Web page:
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Was It Worth It?

Flag of the United StatesOn December 15, 2011, the United States formally ended military operations in Iraq. After almost nine years this nation was able to extricate itself from a war in which over 1.5 million American served, 30,000 were wounded, and 4,500 died. Of the Iraqi population, military and civilian, it’s estimated that over 100,000 died, and no one knows how many hundreds of thousands were wounded. As for the ultimate financial cost to the US, it’s been commonly estimated as around $1 trillion, and that’s the figure used by the New York Times.  Others believe that it’s complete cost is actually around $3 trillion. (Joseph Stiglitz, a Nobel Prize winner in economics, has calculated the cost — check it out, if you wish.)

The fantasy of a quick and easy war was confected by President George W. Bush and his Vice President Richard Cheney along with a group of civilian neo-conservatives who had never experienced combat, but who wanted to throw their ideological weight around. Inebriated by this country’s overwhelming military power, they had dreams of establishing a “beacon of freedom” which would magically lead other Middle Eastern countries to democracy and a commitment to free market economics.

The Iraqi military machine had been reduced to near impotence by our previous invasion and was no threat to us. Indeed, we controlled Iraq’s air space, flew missions over Iraq daily and destroyed any anti-aircraft facility that touched our aircraft with targeting radar. This was not a justifiable pre-emptive war — that’s when you strike before an immediately threatening enemy can strike at you. No, this was an optional war,  a phrase as horrible as it is bizarre.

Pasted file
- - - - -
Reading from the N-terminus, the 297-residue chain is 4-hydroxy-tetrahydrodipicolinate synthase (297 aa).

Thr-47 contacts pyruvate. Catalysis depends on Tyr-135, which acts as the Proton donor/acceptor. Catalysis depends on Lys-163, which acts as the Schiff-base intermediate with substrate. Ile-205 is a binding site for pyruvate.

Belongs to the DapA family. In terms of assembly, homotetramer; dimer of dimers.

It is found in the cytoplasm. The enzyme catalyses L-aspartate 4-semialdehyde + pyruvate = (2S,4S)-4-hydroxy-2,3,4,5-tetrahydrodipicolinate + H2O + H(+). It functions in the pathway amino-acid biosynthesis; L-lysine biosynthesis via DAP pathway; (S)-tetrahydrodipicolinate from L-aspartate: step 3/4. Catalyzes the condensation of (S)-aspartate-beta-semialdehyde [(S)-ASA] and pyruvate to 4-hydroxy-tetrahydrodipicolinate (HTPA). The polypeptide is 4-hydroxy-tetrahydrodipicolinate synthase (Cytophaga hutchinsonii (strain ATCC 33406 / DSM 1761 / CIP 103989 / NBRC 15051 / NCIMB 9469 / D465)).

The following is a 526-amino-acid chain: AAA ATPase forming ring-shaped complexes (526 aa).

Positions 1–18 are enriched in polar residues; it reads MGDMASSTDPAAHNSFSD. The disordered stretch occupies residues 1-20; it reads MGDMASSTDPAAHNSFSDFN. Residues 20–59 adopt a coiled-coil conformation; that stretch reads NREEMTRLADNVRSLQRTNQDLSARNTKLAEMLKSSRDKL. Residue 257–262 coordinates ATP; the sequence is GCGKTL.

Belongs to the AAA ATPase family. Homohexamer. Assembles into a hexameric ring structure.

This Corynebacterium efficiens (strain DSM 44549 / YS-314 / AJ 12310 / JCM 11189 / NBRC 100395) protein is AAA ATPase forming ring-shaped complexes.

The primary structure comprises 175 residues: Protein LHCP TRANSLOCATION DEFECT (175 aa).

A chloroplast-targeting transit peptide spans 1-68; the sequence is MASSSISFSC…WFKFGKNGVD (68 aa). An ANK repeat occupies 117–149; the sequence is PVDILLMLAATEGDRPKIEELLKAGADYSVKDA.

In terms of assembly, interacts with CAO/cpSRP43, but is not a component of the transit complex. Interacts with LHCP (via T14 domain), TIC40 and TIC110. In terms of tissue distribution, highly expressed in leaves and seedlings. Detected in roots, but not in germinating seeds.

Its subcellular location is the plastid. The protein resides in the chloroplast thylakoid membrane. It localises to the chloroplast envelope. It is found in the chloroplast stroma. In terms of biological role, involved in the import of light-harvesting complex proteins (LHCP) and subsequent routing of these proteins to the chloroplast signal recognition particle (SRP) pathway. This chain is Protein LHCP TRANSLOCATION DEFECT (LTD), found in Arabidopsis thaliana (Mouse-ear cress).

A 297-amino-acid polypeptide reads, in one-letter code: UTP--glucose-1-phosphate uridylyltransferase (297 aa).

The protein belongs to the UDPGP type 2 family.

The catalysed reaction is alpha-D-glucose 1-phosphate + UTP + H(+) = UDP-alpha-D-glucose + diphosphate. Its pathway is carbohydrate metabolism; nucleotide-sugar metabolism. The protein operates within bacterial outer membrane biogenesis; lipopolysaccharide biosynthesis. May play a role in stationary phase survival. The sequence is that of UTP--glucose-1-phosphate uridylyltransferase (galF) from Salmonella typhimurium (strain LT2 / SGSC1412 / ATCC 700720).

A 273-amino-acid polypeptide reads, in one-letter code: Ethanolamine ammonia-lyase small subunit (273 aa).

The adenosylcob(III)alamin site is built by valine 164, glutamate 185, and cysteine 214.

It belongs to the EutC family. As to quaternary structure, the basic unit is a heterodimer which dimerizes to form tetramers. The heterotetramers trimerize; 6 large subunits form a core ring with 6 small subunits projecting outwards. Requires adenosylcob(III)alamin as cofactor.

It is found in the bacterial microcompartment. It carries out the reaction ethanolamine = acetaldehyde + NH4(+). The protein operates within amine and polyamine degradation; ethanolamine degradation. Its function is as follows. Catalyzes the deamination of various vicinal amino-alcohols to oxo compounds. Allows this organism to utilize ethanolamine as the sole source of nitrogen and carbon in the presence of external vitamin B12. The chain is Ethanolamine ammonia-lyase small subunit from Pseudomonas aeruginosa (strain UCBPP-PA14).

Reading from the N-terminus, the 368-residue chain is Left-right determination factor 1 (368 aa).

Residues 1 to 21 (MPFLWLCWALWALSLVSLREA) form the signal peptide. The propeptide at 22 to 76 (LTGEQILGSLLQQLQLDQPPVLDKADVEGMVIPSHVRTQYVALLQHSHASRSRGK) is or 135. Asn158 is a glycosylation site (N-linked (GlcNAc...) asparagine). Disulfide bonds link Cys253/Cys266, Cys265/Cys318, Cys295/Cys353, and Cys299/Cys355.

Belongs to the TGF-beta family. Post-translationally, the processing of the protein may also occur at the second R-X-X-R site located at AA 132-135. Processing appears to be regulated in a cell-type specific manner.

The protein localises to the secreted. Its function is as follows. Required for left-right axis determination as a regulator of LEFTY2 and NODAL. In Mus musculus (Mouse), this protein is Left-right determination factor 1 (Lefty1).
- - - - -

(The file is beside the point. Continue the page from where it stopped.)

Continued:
Despite what our vice president told us, there was no dancing in Iraq’s streets when we overthrew that nation’s despotic regime, and Iraqis didn’t greet us as liberators. Nor did Iraq’s oil revenue pay for our war, as the vice president had promised. On the contrary, we kept on paying and paying and paying to rebuild the Iraq we had destroyed. Very soon we were regarded as occupiers. When we handed their country back to them on December 15 they didn’t say thank you. That was the same December 15 when we learned from our census bureau that half the people in the United States now live in poverty or are barely getting by on earnings that are classified as “low income.” All that blood and all that treasure — No, it wasn’t worth it.

More Notes

The World Happiness Report, released by the United Nations, ranks countries on six key variables that support well-being: income, freedom, trust, healthy life expectancy, social support and generosity. This year, Finland is first, followed by Norway, Denmark, Iceland and Switzerland, followed by Netherlands, Canada,New Zealand, Sweden, Australia. The United States, which has never been in the top ten, silpped down four places from last year and is now 18th. President Trump may make American Great Again, but apparently not happier.